I agree with all that you say here actually, but I think the breakfast most often are a problem in many hotels too. As well as the breakfast time… Ughh… Way too early!!!

Our best hostel we’ve stayed in are: http://lifecruiser.com/archive/wombats-city-hostel-vienna/ – I even got them commenting on my post :-)

Lonely Planet’s guidance about hostels is usually spot on.

Location is huge. Lockers and free WIFI is a must.

Breakfast is a bonus, not a necessity.

Hot water in showers is more important than whether you have to push a button every once in a while or not.

That’s my take!

Hostels that have bars really are great. I stayed in one in Brussels and I met so many people- even better, they sold Euro beers.

Barry

For someone who boasts to have been on the road for 40 months your advice and views are quite limited, especially for those travelling on a budget..
As someone else pointed out, what about the location of a hostel?
Surely, the decision to travel (outside of other reasons such as asylum) comes from the desire to learn and experience new countries, cultures and the people, surely not spent sitting in the hostel shower? – A hostel is just a place to put your head down…a bonus if there are some points highlighted in your ‘marking criteria’.
It is quite a generalisation to say that many cheap hostels are unclean, the beds are uncomfortable, the showers dirty, and the pillows thinner than a supermodel. Maybe if you had a more open view rather than inspecting; and then ticking or crossing each hostel off, you would have a more wholesome and rewarding experience.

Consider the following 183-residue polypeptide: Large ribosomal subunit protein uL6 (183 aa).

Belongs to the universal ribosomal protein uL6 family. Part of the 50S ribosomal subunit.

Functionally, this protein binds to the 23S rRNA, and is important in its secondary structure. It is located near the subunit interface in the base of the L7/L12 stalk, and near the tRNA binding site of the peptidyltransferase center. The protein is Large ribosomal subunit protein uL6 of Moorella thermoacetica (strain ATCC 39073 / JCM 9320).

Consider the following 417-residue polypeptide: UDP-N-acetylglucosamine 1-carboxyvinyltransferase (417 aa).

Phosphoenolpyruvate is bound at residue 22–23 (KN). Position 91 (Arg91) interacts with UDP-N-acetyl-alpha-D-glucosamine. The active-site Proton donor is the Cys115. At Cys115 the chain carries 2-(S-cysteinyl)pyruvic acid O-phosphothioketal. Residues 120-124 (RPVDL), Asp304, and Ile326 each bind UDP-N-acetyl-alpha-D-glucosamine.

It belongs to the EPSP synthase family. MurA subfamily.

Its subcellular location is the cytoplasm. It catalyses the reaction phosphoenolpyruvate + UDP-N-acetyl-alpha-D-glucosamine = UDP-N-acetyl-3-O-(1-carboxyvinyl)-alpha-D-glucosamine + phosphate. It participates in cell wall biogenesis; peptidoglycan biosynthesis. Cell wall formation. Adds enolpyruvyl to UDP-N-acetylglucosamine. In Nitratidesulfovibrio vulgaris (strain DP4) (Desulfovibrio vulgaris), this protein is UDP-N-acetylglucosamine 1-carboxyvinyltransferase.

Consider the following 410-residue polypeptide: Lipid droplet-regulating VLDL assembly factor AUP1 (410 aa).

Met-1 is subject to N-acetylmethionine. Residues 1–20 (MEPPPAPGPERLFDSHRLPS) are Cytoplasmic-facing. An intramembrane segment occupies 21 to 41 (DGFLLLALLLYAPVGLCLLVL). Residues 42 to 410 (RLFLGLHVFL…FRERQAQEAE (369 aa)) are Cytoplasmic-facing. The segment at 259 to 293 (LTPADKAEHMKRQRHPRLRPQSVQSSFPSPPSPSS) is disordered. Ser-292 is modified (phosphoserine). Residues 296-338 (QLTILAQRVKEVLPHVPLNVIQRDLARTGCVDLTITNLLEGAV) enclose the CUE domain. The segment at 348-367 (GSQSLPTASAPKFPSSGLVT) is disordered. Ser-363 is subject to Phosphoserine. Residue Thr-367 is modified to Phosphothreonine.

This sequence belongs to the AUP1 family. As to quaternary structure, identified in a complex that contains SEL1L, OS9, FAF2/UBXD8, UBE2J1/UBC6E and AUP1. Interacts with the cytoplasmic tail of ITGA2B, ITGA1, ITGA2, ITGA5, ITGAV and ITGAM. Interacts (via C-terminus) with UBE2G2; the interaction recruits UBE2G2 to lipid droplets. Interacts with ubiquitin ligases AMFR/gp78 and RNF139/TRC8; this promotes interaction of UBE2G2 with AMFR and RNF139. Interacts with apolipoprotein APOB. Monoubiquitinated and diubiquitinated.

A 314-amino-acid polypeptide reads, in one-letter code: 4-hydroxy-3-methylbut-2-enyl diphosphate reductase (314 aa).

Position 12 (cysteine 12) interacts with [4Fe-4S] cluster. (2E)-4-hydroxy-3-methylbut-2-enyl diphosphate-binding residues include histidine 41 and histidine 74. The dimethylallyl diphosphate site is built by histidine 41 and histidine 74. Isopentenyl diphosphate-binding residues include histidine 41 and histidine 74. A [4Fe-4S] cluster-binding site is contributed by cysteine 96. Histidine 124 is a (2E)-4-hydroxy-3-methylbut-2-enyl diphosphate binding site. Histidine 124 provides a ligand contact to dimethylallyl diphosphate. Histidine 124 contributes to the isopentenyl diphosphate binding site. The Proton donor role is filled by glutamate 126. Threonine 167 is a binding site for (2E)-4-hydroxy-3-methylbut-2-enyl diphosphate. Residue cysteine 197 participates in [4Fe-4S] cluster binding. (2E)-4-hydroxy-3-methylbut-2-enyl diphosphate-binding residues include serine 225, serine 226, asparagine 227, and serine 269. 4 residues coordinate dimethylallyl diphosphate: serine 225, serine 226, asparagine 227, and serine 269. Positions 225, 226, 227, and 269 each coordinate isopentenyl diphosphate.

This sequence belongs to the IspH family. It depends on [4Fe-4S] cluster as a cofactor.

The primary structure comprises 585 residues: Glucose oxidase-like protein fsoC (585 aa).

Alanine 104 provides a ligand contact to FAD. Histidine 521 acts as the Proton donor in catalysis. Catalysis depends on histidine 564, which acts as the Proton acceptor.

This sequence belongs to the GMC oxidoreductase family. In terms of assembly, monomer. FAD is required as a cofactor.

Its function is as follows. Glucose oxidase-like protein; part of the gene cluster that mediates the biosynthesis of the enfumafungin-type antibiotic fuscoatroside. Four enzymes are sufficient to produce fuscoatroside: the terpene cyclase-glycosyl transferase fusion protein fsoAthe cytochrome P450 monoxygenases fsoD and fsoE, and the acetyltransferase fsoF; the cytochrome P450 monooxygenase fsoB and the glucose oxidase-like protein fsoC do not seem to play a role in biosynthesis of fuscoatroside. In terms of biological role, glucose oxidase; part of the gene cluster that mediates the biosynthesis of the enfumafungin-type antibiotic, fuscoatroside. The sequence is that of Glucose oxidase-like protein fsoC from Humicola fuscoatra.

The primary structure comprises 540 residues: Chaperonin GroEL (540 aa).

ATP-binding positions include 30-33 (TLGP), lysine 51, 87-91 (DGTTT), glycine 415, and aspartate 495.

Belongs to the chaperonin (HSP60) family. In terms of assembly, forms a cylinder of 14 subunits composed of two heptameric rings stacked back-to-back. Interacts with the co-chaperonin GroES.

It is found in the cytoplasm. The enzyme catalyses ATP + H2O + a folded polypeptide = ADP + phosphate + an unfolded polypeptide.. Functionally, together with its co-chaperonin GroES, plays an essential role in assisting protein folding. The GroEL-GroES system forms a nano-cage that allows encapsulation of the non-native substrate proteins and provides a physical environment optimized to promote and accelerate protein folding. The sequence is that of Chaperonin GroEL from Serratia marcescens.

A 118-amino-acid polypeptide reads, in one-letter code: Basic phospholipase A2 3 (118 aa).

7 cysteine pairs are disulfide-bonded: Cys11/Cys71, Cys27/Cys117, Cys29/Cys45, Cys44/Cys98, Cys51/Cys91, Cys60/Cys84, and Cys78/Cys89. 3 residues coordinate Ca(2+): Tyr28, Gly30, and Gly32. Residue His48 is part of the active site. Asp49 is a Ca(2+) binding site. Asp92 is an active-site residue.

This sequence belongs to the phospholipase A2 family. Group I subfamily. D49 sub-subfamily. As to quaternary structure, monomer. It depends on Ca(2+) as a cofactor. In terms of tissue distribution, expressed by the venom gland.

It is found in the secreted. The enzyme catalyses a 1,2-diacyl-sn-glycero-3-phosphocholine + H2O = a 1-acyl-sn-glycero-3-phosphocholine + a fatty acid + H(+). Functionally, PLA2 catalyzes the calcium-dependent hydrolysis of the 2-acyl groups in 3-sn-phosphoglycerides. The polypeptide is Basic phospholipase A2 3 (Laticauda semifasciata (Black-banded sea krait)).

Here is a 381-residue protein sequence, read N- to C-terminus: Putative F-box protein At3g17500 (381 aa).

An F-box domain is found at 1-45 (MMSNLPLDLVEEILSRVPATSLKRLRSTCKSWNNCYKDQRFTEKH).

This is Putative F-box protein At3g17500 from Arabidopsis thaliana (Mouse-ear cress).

As for the comment ‘A hostel without the majority of these things is a bad hostel that doesn’t understand who their guests really are.’ Hmmm, interesting comment from a ‘seasoned’ traveller!
Maybe you need to get a job and stop dicking about?…

Yes, I agree. There are more important aspects to consider when in a hostel and the one significant factor for me is if the room is located in an area where I can actually get any sleep, in terms of noise from the street or if it’s in a social area in the hostel. As for push button showers, just be happy you have water to wash with in the first place!

I will not say that mines are the best hostels in town, but i have to admit that the level of hostels throughout spain is tremendous, you wont be disapointed if you are backpacking around spain

I actually prefer hostels without bars. If there is a bar you cannot bring in your own alcohol. If there isn’t one a lot of people will drink in the common room before going out, which is much nicer on my $30/day budget.

AKinIndo

Good list.